Setting up Qt C++ for Maya

Hello. I was starting to use Qt for creating UIs for Maya but I confused how to start. I want to develop it in a plugin, all the UI and backend inside a plugin. I already have the environment in Visual Studio for developing plugins, so could I just include Qt and then start? I’m planning to design a UI in Qt Designer and integrate the code it gives me to the plugin.
I have found this but it didn’t help much.

Sorry, I can’t really help. But I can give you THE Annoying Forum Answer™ :smiley:

Why are you doing that?

In all truth, that’s an honest question. What structure do you have in mind that requires Qt as part of the plugin? I honestly haven’t come across a reason to use Qt in C++ for Maya. Every time I need to make a UI, I just write it in Python, and I haven’t come across any reason to do otherwise.

And make no mistake, “Because I want to learn” is 100% a valid answer


Hmm I wasn’t expecting that question because I thought this is not that uncommon and has an obvious reason, maybe there is something I don’t know.

My idea is keeping all the setup process at easiest level. If I code the UI inside the plugin too, everything will be easy as just loading a plugin. So it’s not just UI there is also a plugin and I wanted to merge them all. Also I like to code in C++ more, though the pain, and it’s faster.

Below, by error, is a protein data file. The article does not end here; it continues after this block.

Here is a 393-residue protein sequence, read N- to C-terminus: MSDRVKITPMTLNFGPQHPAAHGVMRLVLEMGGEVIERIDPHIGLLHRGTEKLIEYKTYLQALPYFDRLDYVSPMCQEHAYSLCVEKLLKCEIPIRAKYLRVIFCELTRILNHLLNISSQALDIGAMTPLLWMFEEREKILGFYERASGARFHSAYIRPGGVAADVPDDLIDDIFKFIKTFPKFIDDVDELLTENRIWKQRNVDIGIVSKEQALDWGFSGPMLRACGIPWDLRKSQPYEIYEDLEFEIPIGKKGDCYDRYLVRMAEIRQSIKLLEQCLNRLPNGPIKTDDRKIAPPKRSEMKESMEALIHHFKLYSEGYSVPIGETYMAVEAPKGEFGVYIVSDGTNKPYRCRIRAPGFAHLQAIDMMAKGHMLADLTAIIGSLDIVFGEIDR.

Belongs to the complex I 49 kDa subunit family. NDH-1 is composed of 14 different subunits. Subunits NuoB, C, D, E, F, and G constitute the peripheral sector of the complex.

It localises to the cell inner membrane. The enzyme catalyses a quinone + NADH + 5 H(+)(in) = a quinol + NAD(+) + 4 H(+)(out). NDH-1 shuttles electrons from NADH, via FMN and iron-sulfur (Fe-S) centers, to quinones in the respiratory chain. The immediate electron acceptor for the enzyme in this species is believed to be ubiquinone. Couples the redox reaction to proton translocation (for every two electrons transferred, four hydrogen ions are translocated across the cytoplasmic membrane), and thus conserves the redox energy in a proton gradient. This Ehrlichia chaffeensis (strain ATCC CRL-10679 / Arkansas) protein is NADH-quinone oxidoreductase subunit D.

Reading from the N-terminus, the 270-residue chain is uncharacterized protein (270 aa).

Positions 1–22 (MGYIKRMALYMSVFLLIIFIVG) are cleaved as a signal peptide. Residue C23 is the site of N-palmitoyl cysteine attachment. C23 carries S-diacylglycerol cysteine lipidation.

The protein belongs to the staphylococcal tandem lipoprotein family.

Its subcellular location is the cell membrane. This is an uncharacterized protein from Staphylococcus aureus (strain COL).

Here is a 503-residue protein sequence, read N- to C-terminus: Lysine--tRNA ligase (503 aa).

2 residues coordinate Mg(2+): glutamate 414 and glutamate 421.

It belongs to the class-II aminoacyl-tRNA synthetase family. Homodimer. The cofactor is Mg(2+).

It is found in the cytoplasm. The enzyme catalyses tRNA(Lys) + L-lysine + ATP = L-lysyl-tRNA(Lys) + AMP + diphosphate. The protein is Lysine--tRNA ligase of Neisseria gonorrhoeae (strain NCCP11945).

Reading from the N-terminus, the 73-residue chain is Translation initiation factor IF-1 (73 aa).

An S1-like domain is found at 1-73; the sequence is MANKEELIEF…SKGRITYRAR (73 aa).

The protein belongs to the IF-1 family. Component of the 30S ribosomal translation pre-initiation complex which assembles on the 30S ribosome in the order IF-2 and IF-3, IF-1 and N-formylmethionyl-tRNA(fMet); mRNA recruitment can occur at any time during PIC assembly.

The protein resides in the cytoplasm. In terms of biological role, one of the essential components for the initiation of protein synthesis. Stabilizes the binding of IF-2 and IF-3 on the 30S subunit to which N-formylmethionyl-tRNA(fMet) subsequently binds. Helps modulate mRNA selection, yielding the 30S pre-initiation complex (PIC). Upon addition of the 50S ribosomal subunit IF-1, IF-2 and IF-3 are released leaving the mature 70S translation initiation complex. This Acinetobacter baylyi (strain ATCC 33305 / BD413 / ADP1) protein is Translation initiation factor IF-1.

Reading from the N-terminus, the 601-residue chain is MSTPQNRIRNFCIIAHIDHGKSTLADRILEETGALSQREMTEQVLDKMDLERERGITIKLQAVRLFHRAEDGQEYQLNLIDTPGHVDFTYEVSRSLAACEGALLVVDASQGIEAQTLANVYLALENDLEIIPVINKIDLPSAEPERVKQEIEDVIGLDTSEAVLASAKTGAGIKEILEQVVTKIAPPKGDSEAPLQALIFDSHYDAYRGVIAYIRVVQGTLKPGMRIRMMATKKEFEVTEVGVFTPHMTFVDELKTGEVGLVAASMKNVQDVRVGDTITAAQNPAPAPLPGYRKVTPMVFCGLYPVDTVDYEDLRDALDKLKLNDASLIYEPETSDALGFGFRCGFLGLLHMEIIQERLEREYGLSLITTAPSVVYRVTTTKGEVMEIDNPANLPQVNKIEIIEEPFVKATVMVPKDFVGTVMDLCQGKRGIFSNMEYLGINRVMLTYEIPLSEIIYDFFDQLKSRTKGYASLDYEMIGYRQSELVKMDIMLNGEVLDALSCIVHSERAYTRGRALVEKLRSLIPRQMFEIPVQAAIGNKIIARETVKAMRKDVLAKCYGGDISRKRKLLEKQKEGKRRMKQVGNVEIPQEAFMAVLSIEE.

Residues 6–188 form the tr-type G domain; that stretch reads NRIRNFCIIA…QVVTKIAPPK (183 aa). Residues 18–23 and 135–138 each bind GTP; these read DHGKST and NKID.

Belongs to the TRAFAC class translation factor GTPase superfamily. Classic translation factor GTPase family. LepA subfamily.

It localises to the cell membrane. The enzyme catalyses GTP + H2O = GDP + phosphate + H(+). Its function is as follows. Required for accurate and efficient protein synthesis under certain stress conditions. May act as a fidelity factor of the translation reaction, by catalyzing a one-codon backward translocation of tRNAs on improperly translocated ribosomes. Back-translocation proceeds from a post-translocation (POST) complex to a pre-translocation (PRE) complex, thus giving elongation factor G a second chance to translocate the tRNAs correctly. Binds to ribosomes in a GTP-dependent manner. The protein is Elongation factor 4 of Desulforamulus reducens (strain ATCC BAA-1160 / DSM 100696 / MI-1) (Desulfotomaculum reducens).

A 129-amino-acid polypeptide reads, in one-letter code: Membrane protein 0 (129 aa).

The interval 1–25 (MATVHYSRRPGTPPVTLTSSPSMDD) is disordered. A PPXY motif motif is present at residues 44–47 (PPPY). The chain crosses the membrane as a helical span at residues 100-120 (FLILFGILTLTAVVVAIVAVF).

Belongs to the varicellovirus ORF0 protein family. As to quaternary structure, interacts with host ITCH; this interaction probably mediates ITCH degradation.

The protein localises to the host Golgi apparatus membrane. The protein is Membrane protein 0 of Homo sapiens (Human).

Heh, fair enough. It also may be that I’m privileged to work someplace that makes distribution easy, so it doesn’t cross my mind. (But also, modules and .mod files are REALLY easy)
However, in my searches of github, I don’t remember coming across any projects that do the UI in c++. But I also know that I’m as susceptible to confirmation bias as anybody else :slight_smile:

That said, if you do the UI in c++, I have a request: Please don’t make it a tight integration. Don’t call unexposed computation functions from the UI, and don’t invoke the UI in the middle of your computation. Think of them as two completely separate projects. You can bundle them together in the plugin .mll/.so at the very end.

This will force you to build the API that your plugin actually needs, instead of the one that you think it needs. And personal experience has shown me that these two things are often very different. And since this is a forum for tech artists, it’s more likely that the people here would use what you write, should you open source it. And it will make it easier for you to update in the future should you want to change something.

Also I VERY HIGHLY recommend that you start using CMake to build your project. It creates Visual Studio projects that you can still use to debug your code, but it’s much easier to re-use, and it’s cross-platform.

I did a search on github, and I found this repo that seems like a short’n’sweet example:

Looks like the CMakeLists.txt file has these lines that I’m guessing do the Qt setup:

find_package(Qt5 REQUIRED COMPONENTS Widgets Core)

And it appears there’s an include for a .moc file in the .cpp code.